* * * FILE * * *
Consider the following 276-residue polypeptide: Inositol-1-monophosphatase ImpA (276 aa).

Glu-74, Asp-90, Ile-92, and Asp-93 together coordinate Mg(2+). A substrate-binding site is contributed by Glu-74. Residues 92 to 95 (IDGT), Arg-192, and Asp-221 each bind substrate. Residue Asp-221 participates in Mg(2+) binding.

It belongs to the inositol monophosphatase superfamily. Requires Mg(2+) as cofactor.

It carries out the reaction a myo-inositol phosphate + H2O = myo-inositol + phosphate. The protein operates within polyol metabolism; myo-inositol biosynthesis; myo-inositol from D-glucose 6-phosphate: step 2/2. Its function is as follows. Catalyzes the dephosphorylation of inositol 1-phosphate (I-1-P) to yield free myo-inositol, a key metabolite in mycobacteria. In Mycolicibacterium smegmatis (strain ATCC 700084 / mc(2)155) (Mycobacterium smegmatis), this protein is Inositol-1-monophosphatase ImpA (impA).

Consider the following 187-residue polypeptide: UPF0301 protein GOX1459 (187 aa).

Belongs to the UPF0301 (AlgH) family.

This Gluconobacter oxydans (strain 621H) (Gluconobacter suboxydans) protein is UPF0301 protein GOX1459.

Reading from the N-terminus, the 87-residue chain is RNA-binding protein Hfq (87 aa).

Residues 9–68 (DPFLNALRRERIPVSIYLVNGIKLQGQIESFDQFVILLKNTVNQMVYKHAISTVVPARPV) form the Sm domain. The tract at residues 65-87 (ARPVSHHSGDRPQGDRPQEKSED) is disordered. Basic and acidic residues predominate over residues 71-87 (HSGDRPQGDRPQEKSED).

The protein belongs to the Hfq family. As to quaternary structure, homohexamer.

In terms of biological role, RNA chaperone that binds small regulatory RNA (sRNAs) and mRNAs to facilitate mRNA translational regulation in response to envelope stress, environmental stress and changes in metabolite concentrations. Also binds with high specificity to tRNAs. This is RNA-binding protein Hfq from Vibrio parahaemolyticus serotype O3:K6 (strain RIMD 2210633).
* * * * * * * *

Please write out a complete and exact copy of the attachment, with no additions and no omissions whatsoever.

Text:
Consider the following 276-residue polypeptide: Inositol-1-monophosphatase ImpA (276 aa).

Glu-74, Asp-90, Ile-92, and Asp-93 together coordinate Mg(2+). A substrate-binding site is contributed by Glu-74. Residues 92 to 95 (IDGT), Arg-192, and Asp-221 each bind substrate. Residue Asp-221 participates in Mg(2+) binding.

It belongs to the inositol monophosphatase superfamily. Requires Mg(2+) as cofactor.

It carries out the reaction a myo-inositol phosphate + H2O = myo-inositol + phosphate. The protein operates within polyol metabolism; myo-inositol biosynthesis; myo-inositol from D-glucose 6-phosphate: step 2/2. Its function is as follows. Catalyzes the dephosphorylation of inositol 1-phosphate (I-1-P) to yield free myo-inositol, a key metabolite in mycobacteria. In Mycolicibacterium smegmatis (strain ATCC 700084 / mc(2)155) (Mycobacterium smegmatis), this protein is Inositol-1-monophosphatase ImpA (impA).

Consider the following 187-residue polypeptide: UPF0301 protein GOX1459 (187 aa).

Belongs to the UPF0301 (AlgH) family.

This Gluconobacter oxydans (strain 621H) (Gluconobacter suboxydans) protein is UPF0301 protein GOX1459.

Reading from the N-terminus, the 87-residue chain is RNA-binding protein Hfq (87 aa).

Residues 9–68 (DPFLNALRRERIPVSIYLVNGIKLQGQIESFDQFVILLKNTVNQMVYKHAISTVVPARPV) form the Sm domain. The tract at residues 65-87 (ARPVSHHSGDRPQGDRPQEKSED) is disordered. Basic and acidic residues predominate over residues 71-87 (HSGDRPQGDRPQEKSED).

The protein belongs to the Hfq family. As to quaternary structure, homohexamer.

In terms of biological role, RNA chaperone that binds small regulatory RNA (sRNAs) and mRNAs to facilitate mRNA translational regulation in response to envelope stress, environmental stress and changes in metabolite concentrations. Also binds with high specificity to tRNAs. This is RNA-binding protein Hfq from Vibrio parahaemolyticus serotype O3:K6 (strain RIMD 2210633).